War is a fascinating facet of society that we must face in almost every decade throughout the history of human-kind. No matter what time period you look back at (besides Machu Picchu) there has been a conflict that had to be resolved with violence. This becomes fascinating because human beings hold themselves as the most intelligent life forms on the planet, but no other species in the world would knowingly try and kill the other off. War fascinates me because it is of course a tacticals, physically display of strategy and superiority; but it is also a cultural phenomena that defines humanity and can shape entire subsidies of cultural movements. What is it in our human DNA that guides us into war? Is it the fact that we now understand that war can lead to higher paying gross domestic product? Or is it that humans have a primal instinct to want to kill each other just to prove a point?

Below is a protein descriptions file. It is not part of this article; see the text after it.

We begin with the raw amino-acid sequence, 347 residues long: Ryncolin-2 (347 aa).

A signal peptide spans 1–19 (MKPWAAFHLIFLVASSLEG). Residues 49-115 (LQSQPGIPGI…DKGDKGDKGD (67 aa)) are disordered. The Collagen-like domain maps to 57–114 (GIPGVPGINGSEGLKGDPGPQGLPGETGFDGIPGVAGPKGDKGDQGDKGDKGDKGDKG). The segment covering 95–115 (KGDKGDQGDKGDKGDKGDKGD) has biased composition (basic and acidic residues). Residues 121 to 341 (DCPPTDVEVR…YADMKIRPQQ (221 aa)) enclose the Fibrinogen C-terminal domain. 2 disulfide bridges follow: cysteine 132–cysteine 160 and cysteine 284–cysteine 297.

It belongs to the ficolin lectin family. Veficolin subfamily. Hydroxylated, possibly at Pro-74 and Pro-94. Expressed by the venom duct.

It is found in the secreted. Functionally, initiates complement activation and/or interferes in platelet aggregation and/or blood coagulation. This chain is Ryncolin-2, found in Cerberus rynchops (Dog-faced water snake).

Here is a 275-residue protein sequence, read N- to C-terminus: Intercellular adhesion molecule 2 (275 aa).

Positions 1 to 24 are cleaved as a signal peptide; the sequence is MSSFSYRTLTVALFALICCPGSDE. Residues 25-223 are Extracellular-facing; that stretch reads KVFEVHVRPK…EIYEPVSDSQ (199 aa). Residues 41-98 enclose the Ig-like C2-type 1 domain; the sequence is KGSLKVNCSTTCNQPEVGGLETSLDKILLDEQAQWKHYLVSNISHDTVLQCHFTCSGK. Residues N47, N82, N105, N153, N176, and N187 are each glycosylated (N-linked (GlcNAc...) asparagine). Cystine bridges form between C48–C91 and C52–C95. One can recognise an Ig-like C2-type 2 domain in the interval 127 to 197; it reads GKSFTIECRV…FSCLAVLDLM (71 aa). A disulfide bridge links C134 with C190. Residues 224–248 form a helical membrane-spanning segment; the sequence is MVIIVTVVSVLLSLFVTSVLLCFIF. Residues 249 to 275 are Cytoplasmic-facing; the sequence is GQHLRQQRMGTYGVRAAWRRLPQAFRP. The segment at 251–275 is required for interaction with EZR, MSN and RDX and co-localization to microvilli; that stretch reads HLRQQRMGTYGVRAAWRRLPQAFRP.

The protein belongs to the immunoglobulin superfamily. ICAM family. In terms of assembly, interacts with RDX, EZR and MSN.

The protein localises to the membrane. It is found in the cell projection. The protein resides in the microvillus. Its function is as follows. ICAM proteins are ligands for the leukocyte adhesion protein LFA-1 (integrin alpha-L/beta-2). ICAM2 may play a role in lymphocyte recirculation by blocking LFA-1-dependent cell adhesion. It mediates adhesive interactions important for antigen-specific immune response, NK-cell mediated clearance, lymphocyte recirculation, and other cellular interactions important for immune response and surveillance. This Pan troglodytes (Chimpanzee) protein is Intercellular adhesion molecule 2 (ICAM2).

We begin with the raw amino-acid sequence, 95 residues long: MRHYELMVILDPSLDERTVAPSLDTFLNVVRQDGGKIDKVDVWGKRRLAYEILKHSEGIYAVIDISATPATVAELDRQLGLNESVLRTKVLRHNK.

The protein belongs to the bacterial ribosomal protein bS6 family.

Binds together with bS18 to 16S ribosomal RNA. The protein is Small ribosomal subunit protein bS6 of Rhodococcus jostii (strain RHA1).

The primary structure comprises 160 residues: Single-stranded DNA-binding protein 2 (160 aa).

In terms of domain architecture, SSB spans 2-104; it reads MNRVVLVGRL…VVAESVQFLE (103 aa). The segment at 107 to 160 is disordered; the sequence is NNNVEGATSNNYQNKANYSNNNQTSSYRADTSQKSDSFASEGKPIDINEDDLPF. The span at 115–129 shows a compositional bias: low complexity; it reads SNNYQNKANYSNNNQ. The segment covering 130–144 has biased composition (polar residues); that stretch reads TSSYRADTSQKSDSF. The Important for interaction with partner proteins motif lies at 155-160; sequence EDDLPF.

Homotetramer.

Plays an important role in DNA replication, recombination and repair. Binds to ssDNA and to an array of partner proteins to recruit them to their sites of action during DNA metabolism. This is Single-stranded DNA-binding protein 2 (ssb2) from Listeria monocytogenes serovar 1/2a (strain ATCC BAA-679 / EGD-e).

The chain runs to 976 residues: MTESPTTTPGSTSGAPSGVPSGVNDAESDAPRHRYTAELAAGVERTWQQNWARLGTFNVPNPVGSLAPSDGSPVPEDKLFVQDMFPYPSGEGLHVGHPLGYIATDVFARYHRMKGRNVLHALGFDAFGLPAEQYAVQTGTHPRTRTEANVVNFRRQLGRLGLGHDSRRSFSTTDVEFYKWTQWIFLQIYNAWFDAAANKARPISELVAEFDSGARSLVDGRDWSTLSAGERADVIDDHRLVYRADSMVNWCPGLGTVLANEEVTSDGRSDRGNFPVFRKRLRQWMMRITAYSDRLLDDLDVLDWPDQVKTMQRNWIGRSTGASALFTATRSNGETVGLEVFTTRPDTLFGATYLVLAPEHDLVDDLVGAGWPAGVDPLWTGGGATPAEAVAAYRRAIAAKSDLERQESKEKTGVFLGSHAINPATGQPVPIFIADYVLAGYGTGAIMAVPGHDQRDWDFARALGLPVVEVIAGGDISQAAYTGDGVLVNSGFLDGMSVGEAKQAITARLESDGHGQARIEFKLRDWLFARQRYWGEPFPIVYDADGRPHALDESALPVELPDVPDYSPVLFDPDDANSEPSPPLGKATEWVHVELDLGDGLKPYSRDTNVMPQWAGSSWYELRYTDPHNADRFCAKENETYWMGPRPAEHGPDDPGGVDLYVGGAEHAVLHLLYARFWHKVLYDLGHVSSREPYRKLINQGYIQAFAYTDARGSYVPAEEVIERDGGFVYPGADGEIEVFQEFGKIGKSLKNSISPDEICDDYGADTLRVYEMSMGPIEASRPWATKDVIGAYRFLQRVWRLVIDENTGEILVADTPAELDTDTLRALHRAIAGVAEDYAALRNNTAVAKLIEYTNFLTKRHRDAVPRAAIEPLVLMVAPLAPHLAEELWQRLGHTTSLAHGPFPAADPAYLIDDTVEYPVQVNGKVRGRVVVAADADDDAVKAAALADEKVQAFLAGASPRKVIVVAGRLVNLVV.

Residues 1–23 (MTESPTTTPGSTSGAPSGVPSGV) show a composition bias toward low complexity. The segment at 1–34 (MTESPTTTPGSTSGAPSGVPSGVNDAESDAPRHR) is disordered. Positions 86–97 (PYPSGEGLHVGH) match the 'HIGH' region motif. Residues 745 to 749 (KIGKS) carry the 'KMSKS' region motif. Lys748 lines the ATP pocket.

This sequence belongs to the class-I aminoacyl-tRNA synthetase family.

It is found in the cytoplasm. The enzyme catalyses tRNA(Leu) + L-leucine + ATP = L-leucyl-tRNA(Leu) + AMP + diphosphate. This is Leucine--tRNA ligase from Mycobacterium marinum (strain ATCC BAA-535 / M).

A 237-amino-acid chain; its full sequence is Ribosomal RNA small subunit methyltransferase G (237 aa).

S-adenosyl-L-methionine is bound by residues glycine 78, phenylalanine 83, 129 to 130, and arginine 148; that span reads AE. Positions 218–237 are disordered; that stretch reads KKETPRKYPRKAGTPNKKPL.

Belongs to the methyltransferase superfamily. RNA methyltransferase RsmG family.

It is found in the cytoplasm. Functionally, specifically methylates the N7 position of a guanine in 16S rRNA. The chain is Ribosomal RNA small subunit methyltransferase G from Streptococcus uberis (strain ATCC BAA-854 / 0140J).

I believe that cultural studies can answer many of these questions along with creating a few of their own. Cultural studies finds seemingly insignificant artifacts like brochures and advertisements and creates a close analysis for what each picture could mean. An easy example would be the HIGHLY sexist advertisements that circulated during the 1960s; many depicting women as moronic enough to not know the difference between a mop and an airplane ticket. Advertisements like these give such a rich background into the minds of society during this time without having to explicitly say anything at all; this is why looking at cultural studies would be such a useful tool. Examining popular cultural artifacts like music or novels can give such a unique insight into the psyche of the society that you are examining. After all, these signifiers do not just appear out of thin air with each choice being deliberately made; I want to figure out the reasoning behind each of these choices